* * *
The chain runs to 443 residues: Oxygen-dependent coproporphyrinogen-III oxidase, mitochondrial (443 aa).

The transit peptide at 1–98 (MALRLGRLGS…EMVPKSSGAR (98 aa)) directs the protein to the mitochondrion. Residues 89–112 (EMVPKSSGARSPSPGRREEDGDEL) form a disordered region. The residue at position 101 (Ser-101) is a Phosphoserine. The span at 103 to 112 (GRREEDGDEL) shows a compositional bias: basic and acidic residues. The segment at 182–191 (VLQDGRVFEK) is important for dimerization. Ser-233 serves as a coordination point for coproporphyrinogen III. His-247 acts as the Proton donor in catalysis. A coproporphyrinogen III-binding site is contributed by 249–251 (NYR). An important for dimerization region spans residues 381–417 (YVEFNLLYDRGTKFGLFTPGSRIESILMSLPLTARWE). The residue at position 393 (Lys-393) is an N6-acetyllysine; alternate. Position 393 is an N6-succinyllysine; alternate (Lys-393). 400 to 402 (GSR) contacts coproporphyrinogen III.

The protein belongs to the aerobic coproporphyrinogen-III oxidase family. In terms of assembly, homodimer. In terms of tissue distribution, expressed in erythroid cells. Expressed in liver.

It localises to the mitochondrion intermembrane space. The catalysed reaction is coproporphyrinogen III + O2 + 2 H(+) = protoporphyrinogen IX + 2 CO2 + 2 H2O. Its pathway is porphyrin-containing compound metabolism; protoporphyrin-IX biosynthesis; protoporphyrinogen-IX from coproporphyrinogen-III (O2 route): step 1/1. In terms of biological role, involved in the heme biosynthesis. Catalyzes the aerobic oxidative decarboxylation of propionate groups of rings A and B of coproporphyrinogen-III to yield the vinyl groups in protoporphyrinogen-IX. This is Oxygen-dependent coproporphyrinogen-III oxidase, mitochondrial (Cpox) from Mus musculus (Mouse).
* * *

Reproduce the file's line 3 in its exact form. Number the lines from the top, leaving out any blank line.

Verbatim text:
The protein belongs to the aerobic coproporphyrinogen-III oxidase family. In terms of assembly, homodimer. In terms of tissue distribution, expressed in erythroid cells. Expressed in liver.